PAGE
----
428524 Theoretical Study of Sea Salt Particles Filtration for Ship-Board SOFCs Using Various Composites

Wednesday, November 11, 2015: 1:54 PM
251E (Salt Palace Convention Center)
Pengfei Zhao, Chemical Engineering, Auburn University, Auburn, AL and Bruce J. Tatarchuk, Department of Chemical Engineering, Auburn University, Auburn, AL

Recently, Solid Oxide Fuel Cells (SOFCs) are being considered to be used as power source on ships due to the high energy efficiency and low waste emission. However, the exposure to several air contaminants like gaseous impurities and particulates is detrimental to the performance of fuel cells. In the ocean environment, sea salt particles are the most common particulates and therefore, their removal from air stream fed into cathode side of SOFC systems is highly essential. Currently, filtration is the most widely applied method due to its high efficiency and low costs. In the past, a lot of different filtration materials have been developed and used as particulates filter media, including polymer, metal, ceramic and glass material. However, they all have shown certain disadvantages under various situations. In this work, different composites were manufactured using wet-laid method for salt particles filtration performance measurement. These composites consist of a three dimensional network of sinter-locked micron size fibers with high surface area. The diameter of the fibers is in the range of 3 to 15 microns and the fiber materials can be polymer, metal, activated carbon or their combinations. As is known, filtration efficiency, pressure drop and particles loading capacity are the most important parameters during filter media performance evaluation. This work mainly focused on the theoretical part and therefore, modeling of filtration efficiency, pressure drop across the composite media and particles loading capacity were studied. Further modified PMP (Porous media permeability) equation for both laminar flow and turbulent flow were developed for pressure drop estimation. Diffusion and interception model for filtration efficiency were modified as well according to various composite media. Moreover, a new approach is proposed and experimentally verified to evaluate loading capacity of various composites for salt particles according to particles loading experiments on bench scale test rig. RMS (Root mean square) errors for all the modeling work were calculated and they were smaller than 6%, which suggests that all the models could be able to represent the experiment results very well. The discussions will be presented in depth.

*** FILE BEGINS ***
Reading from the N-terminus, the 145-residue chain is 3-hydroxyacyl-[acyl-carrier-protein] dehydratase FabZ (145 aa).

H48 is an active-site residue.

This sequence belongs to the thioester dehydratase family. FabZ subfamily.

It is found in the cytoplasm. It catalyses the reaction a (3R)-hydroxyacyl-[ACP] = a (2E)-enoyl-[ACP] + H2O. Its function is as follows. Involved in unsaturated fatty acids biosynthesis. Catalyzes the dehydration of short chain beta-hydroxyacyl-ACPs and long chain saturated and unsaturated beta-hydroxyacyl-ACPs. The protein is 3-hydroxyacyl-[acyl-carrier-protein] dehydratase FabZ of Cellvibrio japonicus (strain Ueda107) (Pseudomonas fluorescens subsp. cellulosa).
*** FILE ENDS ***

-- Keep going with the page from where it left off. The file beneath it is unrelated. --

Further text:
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See more of this Session: Composites for Environmental Applications
See more of this Group/Topical: Materials Engineering and Sciences Division